The Legislature is expected to approve a budget Monday that bets on California’s economy to continue growing and sets the stage for higher state spending in coming years.
The plan, which is not supported by Gov. Jerry Brown, includes $749 million more in discretionary spending than the governor has proposed. And because some of the increases would be phased in over time, those additional costs in future years would be $1.2 billion or more.
For example, a boost in payments to disabled residents would start halfway through the fiscal year and cost $66 million in the next budget. The full cost of the proposal, however, would be $132 million annually.
“You’re putting the camel’s nose into the tent here,” said Mike Genest, who served as Gov. Arnold Schwarzenegger’s finance director. “And we know the rest of the camel is coming in.”
The ruling Democrats said their budget makes crucial investments in government programs for needy Californians, and they reject concerns from Republicans and the governor that their proposed spending would reach unsustainable levels.
“You have reserves in the case that you’ve miscalculated,” said Assembly Speaker Toni Atkins (D-San Diego).
Under state law, legislators have until midnight to approve a spending plan — or their pay stops. A new budget is required to take effect July 1, and negotiations between Brown and lawmakers have been ongoing.
Democratic lawmakers built their budget plan on revenue estimates from nonpartisan legislative analysts that are higher than projections from the Brown administration. Although the governor has allowed some additional spending in previous years, he has always insisted on using his lower revenue targets, even as tax receipts outpace his numbers.
“It’s a dialogue,” Atkins said. “We have to make our case.”
Brown has been reluctant to commit to more spending because California’s income is notoriously unpredictable. In addition, the state still faces hundreds of billions of dollars in long-term costs for retirement benefits and overdue road maintenance.
“When you spend today, you’re really paving the way for massive cuts tomorrow,” the governor told business leaders last month. “The better path is stable, careful, sustainable budgeting, and that’s what we’re going to have.”
Some financial analysts have urged lawmakers to accept Brown’s approach. Gabriel Petek, who tracks California finances at the Wall Street ratings agency Standard & Poor’s, said higher spending would likely make the state budget “more precarious.”
Others disagree. Chris Hoene, executive director of the California Budget & Policy Center, which advocates for low-income families, noted that lawmakers’ additional spending requests are accompanied by larger deposits into the state’s rainy-day fund and more money to pay off debt.
The governor’s argument, he said, “doesn’t hold water.”
“If you can make investments when you have the money, that’s a good idea,” Hoene said. “If you have to then walk back from those because of a downturn later, those are the tough decisions that you have to make.”
It’s not always easy to determine how much a spending increase would cost the state in the future. A summary released by legislative leaders included only details on a single year of funding for most of the changes.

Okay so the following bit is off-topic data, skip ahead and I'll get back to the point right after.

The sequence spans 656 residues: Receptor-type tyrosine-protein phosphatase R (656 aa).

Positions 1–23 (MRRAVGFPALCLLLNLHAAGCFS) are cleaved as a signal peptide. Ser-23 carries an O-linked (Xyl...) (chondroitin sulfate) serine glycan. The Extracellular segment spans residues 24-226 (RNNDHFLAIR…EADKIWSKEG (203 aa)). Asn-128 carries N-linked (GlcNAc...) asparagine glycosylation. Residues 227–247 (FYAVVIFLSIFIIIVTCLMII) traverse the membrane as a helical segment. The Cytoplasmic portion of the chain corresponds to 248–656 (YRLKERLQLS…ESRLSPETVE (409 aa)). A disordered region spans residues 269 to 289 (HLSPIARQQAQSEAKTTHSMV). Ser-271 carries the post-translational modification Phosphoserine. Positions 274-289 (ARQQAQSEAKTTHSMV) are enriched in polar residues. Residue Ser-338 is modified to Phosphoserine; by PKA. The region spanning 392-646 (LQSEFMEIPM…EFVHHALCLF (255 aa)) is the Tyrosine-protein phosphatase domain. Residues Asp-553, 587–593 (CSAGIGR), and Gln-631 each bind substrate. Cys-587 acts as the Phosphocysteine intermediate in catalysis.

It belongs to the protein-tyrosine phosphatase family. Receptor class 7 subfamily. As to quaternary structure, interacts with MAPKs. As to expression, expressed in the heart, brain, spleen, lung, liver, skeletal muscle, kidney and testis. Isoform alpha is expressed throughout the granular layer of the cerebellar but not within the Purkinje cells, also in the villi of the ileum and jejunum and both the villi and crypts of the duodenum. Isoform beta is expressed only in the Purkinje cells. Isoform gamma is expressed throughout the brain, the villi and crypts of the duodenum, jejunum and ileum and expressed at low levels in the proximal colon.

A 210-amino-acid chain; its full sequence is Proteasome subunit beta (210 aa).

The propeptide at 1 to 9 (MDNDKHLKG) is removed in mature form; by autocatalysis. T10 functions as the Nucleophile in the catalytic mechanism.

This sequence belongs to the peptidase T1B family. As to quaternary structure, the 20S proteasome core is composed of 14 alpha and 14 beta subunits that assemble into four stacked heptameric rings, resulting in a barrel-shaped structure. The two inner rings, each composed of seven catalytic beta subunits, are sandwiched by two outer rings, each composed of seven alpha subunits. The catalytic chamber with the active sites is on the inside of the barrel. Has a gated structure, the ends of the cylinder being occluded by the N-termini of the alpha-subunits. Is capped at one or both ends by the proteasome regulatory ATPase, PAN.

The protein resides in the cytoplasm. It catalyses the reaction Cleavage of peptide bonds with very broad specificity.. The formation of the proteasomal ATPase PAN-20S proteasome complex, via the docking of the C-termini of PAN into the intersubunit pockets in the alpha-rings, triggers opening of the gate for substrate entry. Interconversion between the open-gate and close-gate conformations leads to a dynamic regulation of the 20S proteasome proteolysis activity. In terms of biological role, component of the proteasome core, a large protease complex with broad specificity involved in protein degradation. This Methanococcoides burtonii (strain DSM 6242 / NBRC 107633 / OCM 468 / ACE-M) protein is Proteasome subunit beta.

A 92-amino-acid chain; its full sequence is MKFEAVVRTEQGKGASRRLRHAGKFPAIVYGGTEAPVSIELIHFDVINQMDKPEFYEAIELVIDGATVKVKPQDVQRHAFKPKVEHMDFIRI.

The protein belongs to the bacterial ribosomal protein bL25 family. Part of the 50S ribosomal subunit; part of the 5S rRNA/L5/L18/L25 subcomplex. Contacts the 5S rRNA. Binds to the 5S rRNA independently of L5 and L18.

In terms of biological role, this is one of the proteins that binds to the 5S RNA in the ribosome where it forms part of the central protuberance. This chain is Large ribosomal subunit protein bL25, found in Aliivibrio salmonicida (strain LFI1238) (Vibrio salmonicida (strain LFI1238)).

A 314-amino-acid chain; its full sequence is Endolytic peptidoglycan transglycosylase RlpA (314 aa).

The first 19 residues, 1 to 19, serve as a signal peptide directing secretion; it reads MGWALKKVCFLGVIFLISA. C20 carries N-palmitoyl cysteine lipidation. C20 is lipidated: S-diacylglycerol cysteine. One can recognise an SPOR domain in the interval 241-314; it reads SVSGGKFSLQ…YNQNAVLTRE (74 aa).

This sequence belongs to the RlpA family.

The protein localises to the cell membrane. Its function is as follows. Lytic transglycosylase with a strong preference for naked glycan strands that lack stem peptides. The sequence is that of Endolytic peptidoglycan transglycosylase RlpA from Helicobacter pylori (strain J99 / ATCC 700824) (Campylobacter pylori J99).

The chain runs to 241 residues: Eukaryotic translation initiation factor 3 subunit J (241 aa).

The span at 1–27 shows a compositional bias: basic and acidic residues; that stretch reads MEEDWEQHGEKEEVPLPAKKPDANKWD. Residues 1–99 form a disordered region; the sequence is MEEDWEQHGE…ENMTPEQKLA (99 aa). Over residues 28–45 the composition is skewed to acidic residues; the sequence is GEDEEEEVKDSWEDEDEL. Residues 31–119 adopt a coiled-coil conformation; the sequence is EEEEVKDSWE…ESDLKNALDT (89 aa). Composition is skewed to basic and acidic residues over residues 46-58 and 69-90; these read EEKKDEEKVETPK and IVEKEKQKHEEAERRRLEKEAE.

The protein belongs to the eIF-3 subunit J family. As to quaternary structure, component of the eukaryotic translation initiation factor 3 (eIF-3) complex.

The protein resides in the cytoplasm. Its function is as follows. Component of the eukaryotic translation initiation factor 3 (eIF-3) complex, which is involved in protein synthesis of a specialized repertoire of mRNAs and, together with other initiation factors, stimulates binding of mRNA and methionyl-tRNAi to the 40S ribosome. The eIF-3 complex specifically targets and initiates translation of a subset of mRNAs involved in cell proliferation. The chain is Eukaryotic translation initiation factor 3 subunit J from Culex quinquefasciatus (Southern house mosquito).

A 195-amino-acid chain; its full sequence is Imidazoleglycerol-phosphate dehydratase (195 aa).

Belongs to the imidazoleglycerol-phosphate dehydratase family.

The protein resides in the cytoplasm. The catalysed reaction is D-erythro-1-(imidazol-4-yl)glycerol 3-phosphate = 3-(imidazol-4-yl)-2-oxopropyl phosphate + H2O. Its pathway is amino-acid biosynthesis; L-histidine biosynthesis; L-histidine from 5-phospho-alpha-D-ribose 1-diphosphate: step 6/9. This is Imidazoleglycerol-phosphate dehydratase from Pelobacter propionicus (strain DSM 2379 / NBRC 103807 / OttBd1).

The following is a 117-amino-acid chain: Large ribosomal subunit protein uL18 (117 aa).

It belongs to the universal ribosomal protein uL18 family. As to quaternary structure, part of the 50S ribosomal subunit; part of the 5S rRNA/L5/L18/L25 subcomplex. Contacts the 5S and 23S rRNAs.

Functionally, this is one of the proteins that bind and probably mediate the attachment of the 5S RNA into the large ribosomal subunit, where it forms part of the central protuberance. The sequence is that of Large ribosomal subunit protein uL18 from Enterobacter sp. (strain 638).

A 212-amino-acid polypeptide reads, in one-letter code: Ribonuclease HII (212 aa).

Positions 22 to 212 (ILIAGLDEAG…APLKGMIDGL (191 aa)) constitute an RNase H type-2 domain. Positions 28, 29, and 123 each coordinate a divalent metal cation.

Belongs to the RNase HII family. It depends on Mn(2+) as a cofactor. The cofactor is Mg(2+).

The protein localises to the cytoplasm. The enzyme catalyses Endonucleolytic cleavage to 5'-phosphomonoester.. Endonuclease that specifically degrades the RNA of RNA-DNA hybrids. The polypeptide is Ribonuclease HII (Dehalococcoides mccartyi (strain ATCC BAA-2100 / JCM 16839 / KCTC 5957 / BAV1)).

The lawmakers’ budget plan, for example, would allocate $40 million, starting Jan. 1, to make public healthcare available to children who are in the country illegally.
Jesse Melgar, a spokesman for Sen. Ricardo Lara (D-Bell Gardens), the lawmaker who pushed for the funding, said the proposal’s future costs have not yet been analyzed. H.D. Palmer, a spokesman for Brown’s Department of Finance, said the administration estimates the annual price to be $132 million.
Child care is another area in which funding would grow, from $261 million in the next budget to $388 million annually after that.
There’s also $45 million to expand dental benefits for adults enrolled in public healthcare starting Jan. 1. Annual costs would be double that amount.
A proposal to partly roll back a recession-era cut in state payments to doctors who serve poor patients is slated to cost about $37 million in the next budget. The biggest part of the restoration wouldn’t start until April, only a few months before the end of the fiscal year, so a full year of spending would be much higher, about $110 million.
Jim Mayer, president of California Forward, a public policy organization, urged lawmakers to be more transparent when phasing in new funding. Although multi-year figures are available for people who know where to look or whom to ask, they’re rarely included in press releases and public statements.
“There should be no ambiguity about that,” Mayer said. “It should be very clear that this is a growing liability.”
Slowly ramping up spending is one way Democratic lawmakers have persuaded Brown to accept larger budgets than he has originally proposed. In 2013, the final budget included $50 million for higher welfare payments with the understanding that costs could triple in the following year.
That year, then-Assemblyman Jeff Gorell, a Camarillo Republican, memorably described Democrats’ plans as “the mullet budget”: “It’s conservative up front, but it’s liberal in the back.”
This year, the top Republicans on the joint budget committee, Assemblywoman Melissa Melendez of Lake Elsinore and Sen. Jim Nielsen of Gerber, sent a letter to Brown saying the Democrats’ budget “is not sustainable.”
“While the state’s coffers have rebounded in recent years,” they wrote Friday, “we should be careful not to repeat the fiscal mistakes of the past by gambling on overly optimistic economic projections.”